Sonora Cocina Mexicana opens in downtown Asheville

THE REAL DEAL: Sonora Cocina Mexicana chef Michael Mouser, left, is pictured with owners Cora Smith and Tim Burkhead. Mouser, who worked at Vincenzo's Ristorante and Bistro until it closed in 2015, says one similarity between Italian and Mexican cuisines is that many diners have developed mistaken ideas about what flavors are authentic and are surprised when they try the genuine article. Photo by Cindy Kunst

Just as the leaves began to hit their peak color for fall, a new full-service Mexican restaurant opened downtown. Owners Cora Smith, Tim Burkhead and Whitney Marx, along with chef Michael Mouser, launched Sonora Cocina Mexicana in mid-October on Patton Avenue in the space previously occupied by Artetude Gallery.

To make the dream of owning their own restaurant a reality, Smith and Burkhead often worked extra shifts in other Asheville restaurants and did online fundraising to raise the money needed to complete the art gallery-to-restaurant conversion. The couple, who have been in Asheville for about three years, have global backgrounds and experiences. “I’m originally from Seattle, [but] my dad’s Brazilian; I guess that’s my Latin side,” says Smith, who speaks fluent Portuguese. Burkhead, whose family moved around for his father’s job, grew up in San Juan, Puerto Rico and Mexico City and speaks fluent Spanish.

While the restaurant’s location next to the iconic Self Help Building offers a sidewalk-level view of Asheville’s familiar art deco architecture, the décor at Sonora is inspired by the north Mexican desert for which it was named. Smith painted the eye-catching mural of the double-headed serpent behind the bar, while currently featured artist Sofia Sanchez has a colorful display of calaveras (skulls) paintings in acrylics.

Sonora’s menu focuses on an interpretation of Mexican comfort food featuring tortas, tostadas, enchiladas, stuffed poblanos and, of course, tacos. Smith describes it as food “your abuela [grandmother] would make if you grew up in Mexico,” with an emphasis on house-made, slow-cooked sauces and fresh ingredients. “We want you to come in and have a meal with your friends, relax,  have a good time and expect that kind of hospitality that exists commonly in Central and South America.”

Mouser, who goes by the nickname “Chef,” worked at downtown Italian restaurant Vincenzo’s until it closed in February 2015. He notes that Italian and Mexican cuisines share some common ground. “Mexican food, like Italian food, has a lot of stereotypes that are associated with tastes that people think they know,” he says. “When you have the traditional cuisine the way it’s supposed to be served, people’s minds are blown by the difference.

“We’re cooking with authentic ingredients and recipes that most people have never had in Asheville,” he continues. “One of my kitchen staff recently shared her own abuela’s recipe book written entirely in Spanish that was probably an inch thick. We plan on using many recipes from it as the menu progresses. With Mexican comfort food there is so much variety.”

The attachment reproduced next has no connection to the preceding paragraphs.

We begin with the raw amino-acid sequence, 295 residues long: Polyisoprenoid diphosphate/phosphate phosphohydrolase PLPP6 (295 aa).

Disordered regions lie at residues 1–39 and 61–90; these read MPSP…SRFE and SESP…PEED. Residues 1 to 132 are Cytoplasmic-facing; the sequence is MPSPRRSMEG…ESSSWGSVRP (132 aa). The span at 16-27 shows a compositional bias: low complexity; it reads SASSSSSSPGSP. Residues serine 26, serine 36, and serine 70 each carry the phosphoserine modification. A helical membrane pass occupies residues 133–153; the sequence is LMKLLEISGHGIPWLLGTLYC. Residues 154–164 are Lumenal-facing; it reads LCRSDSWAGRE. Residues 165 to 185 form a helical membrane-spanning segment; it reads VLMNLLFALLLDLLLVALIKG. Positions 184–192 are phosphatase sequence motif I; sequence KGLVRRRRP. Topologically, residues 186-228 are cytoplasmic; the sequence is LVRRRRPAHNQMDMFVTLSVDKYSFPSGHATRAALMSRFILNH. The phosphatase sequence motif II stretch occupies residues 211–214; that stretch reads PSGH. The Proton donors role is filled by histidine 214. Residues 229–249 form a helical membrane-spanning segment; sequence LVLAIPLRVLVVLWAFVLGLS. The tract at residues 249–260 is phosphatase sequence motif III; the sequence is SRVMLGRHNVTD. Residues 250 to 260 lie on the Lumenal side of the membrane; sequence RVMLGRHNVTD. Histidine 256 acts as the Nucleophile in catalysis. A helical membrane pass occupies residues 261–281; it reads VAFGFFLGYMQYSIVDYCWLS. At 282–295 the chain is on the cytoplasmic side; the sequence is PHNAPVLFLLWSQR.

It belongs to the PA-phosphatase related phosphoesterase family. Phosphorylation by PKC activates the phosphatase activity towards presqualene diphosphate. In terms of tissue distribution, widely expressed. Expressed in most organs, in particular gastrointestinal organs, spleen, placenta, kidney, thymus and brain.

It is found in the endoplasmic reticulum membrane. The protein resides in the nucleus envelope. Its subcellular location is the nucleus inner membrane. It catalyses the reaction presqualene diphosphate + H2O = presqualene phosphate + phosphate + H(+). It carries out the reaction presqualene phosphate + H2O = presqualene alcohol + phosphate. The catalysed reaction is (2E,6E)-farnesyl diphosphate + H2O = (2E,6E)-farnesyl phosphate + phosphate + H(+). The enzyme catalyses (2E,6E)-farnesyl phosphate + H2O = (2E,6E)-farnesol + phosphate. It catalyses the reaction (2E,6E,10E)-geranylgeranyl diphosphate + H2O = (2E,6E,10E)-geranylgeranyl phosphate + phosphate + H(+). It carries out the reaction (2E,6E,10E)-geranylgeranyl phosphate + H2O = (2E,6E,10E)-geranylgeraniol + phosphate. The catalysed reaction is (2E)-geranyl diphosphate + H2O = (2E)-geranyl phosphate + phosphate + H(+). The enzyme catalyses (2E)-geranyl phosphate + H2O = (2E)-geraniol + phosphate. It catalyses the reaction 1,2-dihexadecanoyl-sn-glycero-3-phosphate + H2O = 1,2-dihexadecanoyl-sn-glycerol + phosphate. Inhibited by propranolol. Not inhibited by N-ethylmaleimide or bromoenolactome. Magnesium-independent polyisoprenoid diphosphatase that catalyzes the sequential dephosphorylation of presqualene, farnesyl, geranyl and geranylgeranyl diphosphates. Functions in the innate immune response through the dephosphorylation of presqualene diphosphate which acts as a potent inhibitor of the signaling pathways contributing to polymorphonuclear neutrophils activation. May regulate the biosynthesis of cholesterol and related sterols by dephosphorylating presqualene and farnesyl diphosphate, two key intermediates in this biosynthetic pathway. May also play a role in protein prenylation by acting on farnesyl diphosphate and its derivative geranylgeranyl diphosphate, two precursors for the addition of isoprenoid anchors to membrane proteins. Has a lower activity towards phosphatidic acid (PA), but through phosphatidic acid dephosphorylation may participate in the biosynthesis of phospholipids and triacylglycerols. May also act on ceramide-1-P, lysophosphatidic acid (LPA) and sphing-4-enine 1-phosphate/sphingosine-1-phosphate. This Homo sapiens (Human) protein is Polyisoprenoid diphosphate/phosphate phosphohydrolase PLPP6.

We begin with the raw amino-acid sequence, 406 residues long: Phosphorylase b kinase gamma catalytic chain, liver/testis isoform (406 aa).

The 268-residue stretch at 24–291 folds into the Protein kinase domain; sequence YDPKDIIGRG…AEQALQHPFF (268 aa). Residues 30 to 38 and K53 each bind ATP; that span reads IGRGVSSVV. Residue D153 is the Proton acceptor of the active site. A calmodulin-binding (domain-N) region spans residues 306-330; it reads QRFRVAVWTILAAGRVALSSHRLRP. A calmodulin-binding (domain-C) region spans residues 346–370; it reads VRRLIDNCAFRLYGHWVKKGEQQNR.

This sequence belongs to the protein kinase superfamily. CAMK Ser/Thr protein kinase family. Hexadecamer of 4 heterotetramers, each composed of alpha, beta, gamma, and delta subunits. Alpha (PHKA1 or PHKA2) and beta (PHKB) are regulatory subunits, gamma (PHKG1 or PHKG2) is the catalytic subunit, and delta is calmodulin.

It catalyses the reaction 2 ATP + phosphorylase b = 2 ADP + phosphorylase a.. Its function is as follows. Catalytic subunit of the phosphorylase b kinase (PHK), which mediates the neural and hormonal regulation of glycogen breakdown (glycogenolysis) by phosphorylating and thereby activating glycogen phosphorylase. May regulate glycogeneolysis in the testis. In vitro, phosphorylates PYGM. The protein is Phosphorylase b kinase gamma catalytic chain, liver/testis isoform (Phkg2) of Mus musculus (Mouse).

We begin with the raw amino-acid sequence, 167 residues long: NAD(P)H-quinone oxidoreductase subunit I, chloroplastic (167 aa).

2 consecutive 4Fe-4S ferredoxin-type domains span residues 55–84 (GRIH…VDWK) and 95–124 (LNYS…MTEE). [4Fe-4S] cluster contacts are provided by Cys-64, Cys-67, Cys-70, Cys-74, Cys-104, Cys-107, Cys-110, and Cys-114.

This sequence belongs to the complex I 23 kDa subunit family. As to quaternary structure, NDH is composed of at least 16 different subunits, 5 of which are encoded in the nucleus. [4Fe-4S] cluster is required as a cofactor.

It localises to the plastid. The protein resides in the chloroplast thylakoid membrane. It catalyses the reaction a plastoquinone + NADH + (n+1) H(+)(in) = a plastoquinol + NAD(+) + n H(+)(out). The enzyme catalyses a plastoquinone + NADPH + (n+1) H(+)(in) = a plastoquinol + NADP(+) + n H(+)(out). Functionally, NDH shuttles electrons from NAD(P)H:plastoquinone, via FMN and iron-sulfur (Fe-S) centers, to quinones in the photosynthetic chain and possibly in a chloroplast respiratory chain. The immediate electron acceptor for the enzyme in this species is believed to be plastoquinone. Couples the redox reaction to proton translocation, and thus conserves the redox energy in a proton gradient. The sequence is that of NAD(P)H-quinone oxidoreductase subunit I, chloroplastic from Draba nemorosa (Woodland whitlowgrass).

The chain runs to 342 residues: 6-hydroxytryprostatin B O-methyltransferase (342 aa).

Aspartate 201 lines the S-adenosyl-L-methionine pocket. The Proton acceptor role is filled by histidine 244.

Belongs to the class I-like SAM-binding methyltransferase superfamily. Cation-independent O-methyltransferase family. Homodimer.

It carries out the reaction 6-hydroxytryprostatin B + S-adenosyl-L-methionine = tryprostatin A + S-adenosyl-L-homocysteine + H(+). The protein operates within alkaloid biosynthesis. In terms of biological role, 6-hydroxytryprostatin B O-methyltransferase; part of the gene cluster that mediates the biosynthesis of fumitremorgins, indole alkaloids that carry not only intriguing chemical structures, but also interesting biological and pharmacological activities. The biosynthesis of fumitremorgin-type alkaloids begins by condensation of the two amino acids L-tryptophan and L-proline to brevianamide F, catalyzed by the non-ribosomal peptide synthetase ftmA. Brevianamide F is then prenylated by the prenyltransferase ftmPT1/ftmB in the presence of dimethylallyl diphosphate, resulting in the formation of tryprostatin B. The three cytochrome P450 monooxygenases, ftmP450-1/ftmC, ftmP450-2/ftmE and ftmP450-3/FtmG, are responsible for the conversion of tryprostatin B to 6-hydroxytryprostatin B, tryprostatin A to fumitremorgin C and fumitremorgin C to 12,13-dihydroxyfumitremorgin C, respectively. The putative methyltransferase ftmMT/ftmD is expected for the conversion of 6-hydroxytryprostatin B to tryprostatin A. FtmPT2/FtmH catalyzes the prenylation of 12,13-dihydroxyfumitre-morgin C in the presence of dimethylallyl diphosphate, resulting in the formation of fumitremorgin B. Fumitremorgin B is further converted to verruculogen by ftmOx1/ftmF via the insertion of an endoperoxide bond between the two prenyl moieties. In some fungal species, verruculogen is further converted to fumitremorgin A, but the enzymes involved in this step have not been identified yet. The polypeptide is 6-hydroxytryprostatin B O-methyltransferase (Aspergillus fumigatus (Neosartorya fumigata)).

Sonora sources from a variety of local and regional producers, including Heritage Farms Cheshire Pork of Goldsboro, but Mouser has a goal of making some items from scratch in-house. “I’m eager to make my own house-made chorizo, which is lovely when it’s served fresh,” he says.

He notes that the menu also offers plenty of vegan options, some featuring No Evil Foods products. “It’s really easy for us to be gluten-free and cater to vegans and vegetarians,” he says. “All the rice and beans are cooked with olive oil or vegetable oil instead of cooking them with a stock or lard like you traditionally would in Mexico.”

Mouser says one his favorite dishes is the authentic chilaquiles, made with warm white corn tortilla chips that are fried then tossed in sauce and topped with fresh cheese, onions, cilantro, a squeeze of lime and a sunny-side-up egg.“ My chilaquiles will put a smile on your face while they warm your heart,” he says. “It’s essentially like a Mexican breakfast served anytime during the day. I love to utilize great traditional dishes and show them as a more refined plate [then] introduce them to people who have never had it before.”

Sonora has a full bar with the specialty being hand-pressed, fresh-squeezed margaritas. “I love margaritas, but I feel like people hear ‘margaritas,’ and they picture they’re getting that pre-made, packaged sour mix that gives you the headache and the heartburn,” says Smith. “The recipe for my margarita sour mix is 28 lemons, 30 limes, two oranges and three cups of sugar. That’s it.”

The bar’s flagship cocktail is the Dame Rosa, a spicy-salty-sweet margarita inspired by a Mexican watermelon and chili pepper-flavored lollipop called Rebanaditas. “We use Exotico Plata, which is a blue agave tequila, muddled jalapeño and fresh watermelon juice, triple sec with a chili salt rim,” says Smith. “So the cocktail really does take a lot of the same elements that are going on in the sucker.”


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